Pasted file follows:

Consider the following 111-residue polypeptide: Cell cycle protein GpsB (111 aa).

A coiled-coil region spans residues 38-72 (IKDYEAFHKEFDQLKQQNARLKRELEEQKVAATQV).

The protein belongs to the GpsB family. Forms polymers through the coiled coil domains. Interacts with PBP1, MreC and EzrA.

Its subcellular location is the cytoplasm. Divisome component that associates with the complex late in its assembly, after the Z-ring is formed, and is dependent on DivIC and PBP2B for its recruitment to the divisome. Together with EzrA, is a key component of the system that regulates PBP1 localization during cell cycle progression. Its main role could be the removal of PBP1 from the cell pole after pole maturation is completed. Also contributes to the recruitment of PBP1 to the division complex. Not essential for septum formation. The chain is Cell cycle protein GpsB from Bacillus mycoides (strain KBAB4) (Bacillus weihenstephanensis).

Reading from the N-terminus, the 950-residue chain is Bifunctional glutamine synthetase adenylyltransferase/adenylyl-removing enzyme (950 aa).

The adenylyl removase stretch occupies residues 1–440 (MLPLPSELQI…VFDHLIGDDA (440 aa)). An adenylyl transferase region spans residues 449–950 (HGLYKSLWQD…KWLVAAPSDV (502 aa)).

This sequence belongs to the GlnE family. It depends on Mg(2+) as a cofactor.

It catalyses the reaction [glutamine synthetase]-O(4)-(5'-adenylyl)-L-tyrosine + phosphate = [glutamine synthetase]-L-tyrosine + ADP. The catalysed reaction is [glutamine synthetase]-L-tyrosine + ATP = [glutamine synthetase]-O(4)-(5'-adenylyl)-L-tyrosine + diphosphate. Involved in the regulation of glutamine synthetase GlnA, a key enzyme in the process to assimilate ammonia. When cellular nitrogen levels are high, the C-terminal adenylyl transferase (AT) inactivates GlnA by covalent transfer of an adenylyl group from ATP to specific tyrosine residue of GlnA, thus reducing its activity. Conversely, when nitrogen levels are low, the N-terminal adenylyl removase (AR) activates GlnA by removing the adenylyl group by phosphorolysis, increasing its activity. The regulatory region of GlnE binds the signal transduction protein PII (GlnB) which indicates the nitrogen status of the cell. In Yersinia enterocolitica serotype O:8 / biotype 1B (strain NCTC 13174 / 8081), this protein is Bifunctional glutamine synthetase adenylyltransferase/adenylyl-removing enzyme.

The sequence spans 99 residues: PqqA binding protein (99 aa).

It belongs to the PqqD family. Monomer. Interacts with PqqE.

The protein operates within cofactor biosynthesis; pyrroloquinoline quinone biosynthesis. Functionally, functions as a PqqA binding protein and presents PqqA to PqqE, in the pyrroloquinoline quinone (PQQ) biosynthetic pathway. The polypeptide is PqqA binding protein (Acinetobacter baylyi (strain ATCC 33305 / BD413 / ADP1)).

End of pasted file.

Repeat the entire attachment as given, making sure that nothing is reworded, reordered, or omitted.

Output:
Consider the following 111-residue polypeptide: Cell cycle protein GpsB (111 aa).

A coiled-coil region spans residues 38-72 (IKDYEAFHKEFDQLKQQNARLKRELEEQKVAATQV).

The protein belongs to the GpsB family. Forms polymers through the coiled coil domains. Interacts with PBP1, MreC and EzrA.

Its subcellular location is the cytoplasm. Divisome component that associates with the complex late in its assembly, after the Z-ring is formed, and is dependent on DivIC and PBP2B for its recruitment to the divisome. Together with EzrA, is a key component of the system that regulates PBP1 localization during cell cycle progression. Its main role could be the removal of PBP1 from the cell pole after pole maturation is completed. Also contributes to the recruitment of PBP1 to the division complex. Not essential for septum formation. The chain is Cell cycle protein GpsB from Bacillus mycoides (strain KBAB4) (Bacillus weihenstephanensis).

Reading from the N-terminus, the 950-residue chain is Bifunctional glutamine synthetase adenylyltransferase/adenylyl-removing enzyme (950 aa).

The adenylyl removase stretch occupies residues 1–440 (MLPLPSELQI…VFDHLIGDDA (440 aa)). An adenylyl transferase region spans residues 449–950 (HGLYKSLWQD…KWLVAAPSDV (502 aa)).

This sequence belongs to the GlnE family. It depends on Mg(2+) as a cofactor.

It catalyses the reaction [glutamine synthetase]-O(4)-(5'-adenylyl)-L-tyrosine + phosphate = [glutamine synthetase]-L-tyrosine + ADP. The catalysed reaction is [glutamine synthetase]-L-tyrosine + ATP = [glutamine synthetase]-O(4)-(5'-adenylyl)-L-tyrosine + diphosphate. Involved in the regulation of glutamine synthetase GlnA, a key enzyme in the process to assimilate ammonia. When cellular nitrogen levels are high, the C-terminal adenylyl transferase (AT) inactivates GlnA by covalent transfer of an adenylyl group from ATP to specific tyrosine residue of GlnA, thus reducing its activity. Conversely, when nitrogen levels are low, the N-terminal adenylyl removase (AR) activates GlnA by removing the adenylyl group by phosphorolysis, increasing its activity. The regulatory region of GlnE binds the signal transduction protein PII (GlnB) which indicates the nitrogen status of the cell. In Yersinia enterocolitica serotype O:8 / biotype 1B (strain NCTC 13174 / 8081), this protein is Bifunctional glutamine synthetase adenylyltransferase/adenylyl-removing enzyme.

The sequence spans 99 residues: PqqA binding protein (99 aa).

It belongs to the PqqD family. Monomer. Interacts with PqqE.

The protein operates within cofactor biosynthesis; pyrroloquinoline quinone biosynthesis. Functionally, functions as a PqqA binding protein and presents PqqA to PqqE, in the pyrroloquinoline quinone (PQQ) biosynthetic pathway. The polypeptide is PqqA binding protein (Acinetobacter baylyi (strain ATCC 33305 / BD413 / ADP1)).